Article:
The Six Seed Collection
Our Six Seed Collection is packed with six carefully selected wholesome seeds which not only give it a beautifully soft centre, an irresistible crunch and a burst of flavour but also a wide range of nutritional benefits.
The Six Seeds included are:
We go through each one below so you know exactly what you’re getting!
Breaking down the crumbs
Flaxseeds are an excellent source of fibre and omega-3. Omega-3s are essential fatty acids that the body is unable to make on its own, making nutritional intake really important. Omega-3s are vital for optimum health and their consumption has been linked with improved mental health, better eye health, reduced risk of heart disease, a lower risk of ADHD in children, better skin and a whole list of other benefits. Alpha-lipoic acid, the omega-3 predominantly found in flaxseeds are powerful antioxidants and may lower the risk of diabetes complications as well as promoting healthy nerve function.
Like all the other seeds in our loaf, flaxseeds are also high in fibre. This fibre is fermented by the gut microbiome with the production of short-chain fatty acids. One of these short-chain fatty acids is butyrate. It is thought that the production of butyrate in the digestive tract may possibly reduce the risk of colon cancer in individuals. Butyrate is also the building block of β-hydroxybutyrate - a ketone and thus the consumption of fibre can promote ketone production too!
Magnesium is an extremely important mineral, involved in hundreds of biochemical reactions in your body such as energy production, creation of DNA, regulating heart rhythm, contracting muscles, controlling blood pressure and regulating blood sugar levels. Unfortunately, many of us are likely to be magnesium deficient, but worry not, pumpkin seeds are here to the rescue. Pumpkin seeds are one of the best natural sources of magnesium in any food, and each Six Seed Loaf has a handsome amount in it.
Pumpkin seeds are a rich source of zinc too. Zinc is needed to convert tryptophan to serotonin, which is then changed into melatonin, a hormone that is vital for sleep regulation. Zinc is also a vital mineral involved in immune functions, protein synthesis and DNA synthesis.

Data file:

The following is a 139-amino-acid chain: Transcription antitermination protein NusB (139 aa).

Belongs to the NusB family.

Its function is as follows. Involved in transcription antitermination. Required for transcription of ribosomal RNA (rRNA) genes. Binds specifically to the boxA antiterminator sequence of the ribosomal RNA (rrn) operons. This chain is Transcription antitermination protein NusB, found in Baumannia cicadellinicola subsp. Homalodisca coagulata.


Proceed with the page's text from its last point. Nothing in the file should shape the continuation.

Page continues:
Buckwheat is a type of seed in a group called pseudocereals - other pseudocereals include quinoa and amaranth. Buckwheat contains amazing antioxidants such as rutin, quercetin and D-chiro-inositol. Rutin and quercetin are the main antioxidants in buckwheat and may help reduce your risk of heart disease. It is thought that these two molecules may help protect the heart from scarring when damaged.
D-chiro-inositol is a type of soluble carb that actually reduces blood sugar levels and thus may benefit diabetes management. Buckwheat is the richest food source of this plant compound.
Millet is great for muscle growth and bone health, due to its protein and calcium content. Millet provides more essential amino acids than most other cereals and boasts the highest calcium content of all cereal grain. If you want gains, you’ll be glad we’ve included this grain.
Sunflower seeds are high in vitamin E and selenium. Selenium may help reduce the risk of mental decline, help with the proper function of the thyroid gland as well as boosting your immune function.
Vitamin E is a potent antioxidant. Antioxidants mop up and fight free radicals, which are compounds that can become toxic if their levels become too high in your body. Free radicals are linked to a whole host of diseases including diabetes and cancer. Your body has its own defences to keep the number of free radicals at a good balance, but the things we consume can also help. It has been found that those who eat sunflower seeds are more likely to have lower circulating markers of inflammation than those who don’t, this may be due to its antioxidant properties.
“Chia” is the ancient Mayan word for “strength” - an apt description for this seed. Pound for pound, chia has an extremely high fibre and protein content. Chia is also awesomely low in carbohydrate, perfect for the low-carbers out there.
Similar to flaxseeds, chia seeds also contain a high amount of omega -3. In fact, by weight, chia seeds contain more omega-3s than salmon. (But note that the types of omega-3s are different in both).